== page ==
Is there a risk of not deleting unused Windows logins that have been disabled in AD or is it simply a housekeeping issue?

e.g. Windows authentication is used to provide database access. A user leaves the organisation. Their Active Directory account is disabled, but their SQL login remains.

  • 6
    ideally you would have this set up through AD and remove SQL from the equation altogether. create groups in AD that have the permissions sets that are required (and nothing more), and then have your AD admin manage from there. employee leaves the company? disable account and remove from groups.
    – swasheck
    Commented May 26, 2015 at 14:58
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    Right, agreed with @swasheck. You shouldn't be managing individual logins within SQL Server - it's totally redundant to what you're already doing in AD. This is especially true if turnover is high enough in your company that you're actually worried about this... Commented May 26, 2015 at 15:34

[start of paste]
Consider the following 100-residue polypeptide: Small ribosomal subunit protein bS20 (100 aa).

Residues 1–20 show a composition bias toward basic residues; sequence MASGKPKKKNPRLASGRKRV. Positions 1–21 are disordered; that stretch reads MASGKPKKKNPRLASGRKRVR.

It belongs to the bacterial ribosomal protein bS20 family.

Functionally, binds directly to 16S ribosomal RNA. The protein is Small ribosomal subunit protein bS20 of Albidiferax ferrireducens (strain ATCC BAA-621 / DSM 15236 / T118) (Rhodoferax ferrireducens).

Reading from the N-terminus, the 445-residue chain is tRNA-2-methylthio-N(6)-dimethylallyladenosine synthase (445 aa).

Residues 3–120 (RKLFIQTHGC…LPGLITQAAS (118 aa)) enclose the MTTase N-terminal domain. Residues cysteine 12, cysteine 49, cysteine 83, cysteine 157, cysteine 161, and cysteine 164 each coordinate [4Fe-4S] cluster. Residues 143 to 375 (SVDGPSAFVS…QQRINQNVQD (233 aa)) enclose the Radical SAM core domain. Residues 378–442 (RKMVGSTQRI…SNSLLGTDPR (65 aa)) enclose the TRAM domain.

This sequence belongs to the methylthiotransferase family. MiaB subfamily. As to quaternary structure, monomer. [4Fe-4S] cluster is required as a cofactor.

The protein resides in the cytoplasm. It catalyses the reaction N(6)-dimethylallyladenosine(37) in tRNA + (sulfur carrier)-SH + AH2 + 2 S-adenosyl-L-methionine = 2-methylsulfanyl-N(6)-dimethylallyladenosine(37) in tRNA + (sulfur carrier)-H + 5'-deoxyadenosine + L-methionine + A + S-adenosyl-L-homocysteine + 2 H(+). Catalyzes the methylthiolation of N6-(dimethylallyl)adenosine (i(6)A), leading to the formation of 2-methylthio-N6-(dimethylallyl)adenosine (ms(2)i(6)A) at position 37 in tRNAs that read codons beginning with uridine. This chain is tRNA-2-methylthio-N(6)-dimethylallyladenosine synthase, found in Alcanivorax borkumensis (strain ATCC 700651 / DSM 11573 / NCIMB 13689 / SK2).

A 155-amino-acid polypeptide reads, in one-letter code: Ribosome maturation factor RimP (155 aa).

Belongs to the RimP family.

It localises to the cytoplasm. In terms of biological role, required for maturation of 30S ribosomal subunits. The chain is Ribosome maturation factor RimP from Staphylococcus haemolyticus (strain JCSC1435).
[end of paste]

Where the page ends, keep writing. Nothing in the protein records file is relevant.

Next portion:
1 Answer 1


The simplest scenario is to avoid managing individual AD accounts in SQL Server whenever possible. The most common solution is to use AD groups and provide the groups access to the correct SQL server database. Then when people join or leave the AD administrators control what their rights are within AD. This does assume that the AD team has a well defined process for managing accounts. This was the solution suggested in the comment by @swasheck. I just thought it deserved to be an answer.

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